Security experts are warning that one of the most prolific and notorious malware campaigns so far may be coming back for another pass. At the end of 2019, Proofpoint researchers spotted email campaigns with the latest version of the infamous Zeus banking malware. In 2020, the company spotted over a hundred such campaigns with targets in Australia, Canada, Germany, Poland, and the United States.
Zeus appeared in 2006 for the first time, being used to steal credentials and information through web injects. The malware was used to target financial institutions across the board. It may also steal browser-stored passwords and cookies. It uses the Virtual Network Computing (VNC) client to make illegal transfers of money from the user's device.
The Zloader/Sphinx Malware
Proofpoint noted that much like the original, Zloader (aka Sphinx) uses a data structure called 'BaseConfig' to store the initial configuration. It is also capable of deploying anti-analysis measures to stop researchers from reverse engineering and to detect its presence. That includes encrypted strings, junk code, C&C blacklisting, repetitive obfuscation, and Windows API function hashing.
The campaign made use of lures such as warning of Coronavirus scams or claiming to provide information about testing and treatment centers. The emails contain Word files or password-protected Excel files with sheets laced with macros downloading and executing Zloader.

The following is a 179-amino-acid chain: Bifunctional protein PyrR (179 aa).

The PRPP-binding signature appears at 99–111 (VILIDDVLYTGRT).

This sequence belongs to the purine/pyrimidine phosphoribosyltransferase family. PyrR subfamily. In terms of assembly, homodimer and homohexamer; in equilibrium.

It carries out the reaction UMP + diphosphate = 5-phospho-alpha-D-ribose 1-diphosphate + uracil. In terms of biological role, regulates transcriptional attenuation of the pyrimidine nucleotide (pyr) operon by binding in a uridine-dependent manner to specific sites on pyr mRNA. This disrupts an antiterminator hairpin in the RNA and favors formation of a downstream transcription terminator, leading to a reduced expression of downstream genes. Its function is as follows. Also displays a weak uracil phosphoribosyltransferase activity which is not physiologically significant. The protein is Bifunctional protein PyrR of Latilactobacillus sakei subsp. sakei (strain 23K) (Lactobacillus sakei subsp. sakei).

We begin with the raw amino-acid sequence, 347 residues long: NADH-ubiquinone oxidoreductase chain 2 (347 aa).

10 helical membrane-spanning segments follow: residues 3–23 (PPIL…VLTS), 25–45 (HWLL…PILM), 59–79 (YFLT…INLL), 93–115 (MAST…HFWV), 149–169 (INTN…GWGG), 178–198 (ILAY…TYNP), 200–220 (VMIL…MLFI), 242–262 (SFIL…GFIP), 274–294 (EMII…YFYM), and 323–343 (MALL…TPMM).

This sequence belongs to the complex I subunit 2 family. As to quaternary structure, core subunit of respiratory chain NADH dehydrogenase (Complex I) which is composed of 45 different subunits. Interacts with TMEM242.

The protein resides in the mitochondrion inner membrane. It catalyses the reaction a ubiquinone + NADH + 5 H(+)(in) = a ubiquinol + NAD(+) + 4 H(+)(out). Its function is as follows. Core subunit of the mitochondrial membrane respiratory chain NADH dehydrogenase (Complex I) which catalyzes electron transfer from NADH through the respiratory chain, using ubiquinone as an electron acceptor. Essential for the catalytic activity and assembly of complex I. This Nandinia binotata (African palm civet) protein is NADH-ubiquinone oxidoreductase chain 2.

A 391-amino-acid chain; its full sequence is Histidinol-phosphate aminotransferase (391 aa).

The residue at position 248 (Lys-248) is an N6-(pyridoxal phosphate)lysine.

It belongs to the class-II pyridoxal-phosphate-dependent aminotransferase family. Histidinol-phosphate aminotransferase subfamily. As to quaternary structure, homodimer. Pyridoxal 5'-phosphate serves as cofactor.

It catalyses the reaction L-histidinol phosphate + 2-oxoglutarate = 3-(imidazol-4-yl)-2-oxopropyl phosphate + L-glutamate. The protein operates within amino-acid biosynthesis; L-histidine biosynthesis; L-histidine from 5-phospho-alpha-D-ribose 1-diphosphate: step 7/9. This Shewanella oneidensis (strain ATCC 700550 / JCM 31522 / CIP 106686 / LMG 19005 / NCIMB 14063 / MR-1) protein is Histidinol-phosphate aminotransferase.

Since 2006, there have been 25 versions of the malware, but the most recent one happens to be a variant of one of the older versions. According to researchers, the Zeus banking malware descendants of its code have been widely used in cybercrimes since that year.
About two years after Zloader's last seen activity in 2018, Proofpoint spotted campaigns that shared functionality and network traffic with the original Zloader in the 2016-2018 campaigns. Their analysis showed that the new strain was missing the string encryption, code obfuscation, and some of the more advanced features seen in the original malware. This new malware strain doesn't appear to be a direct continuation of the latest version of Zloader from 2018, but rather one derived from an earlier version.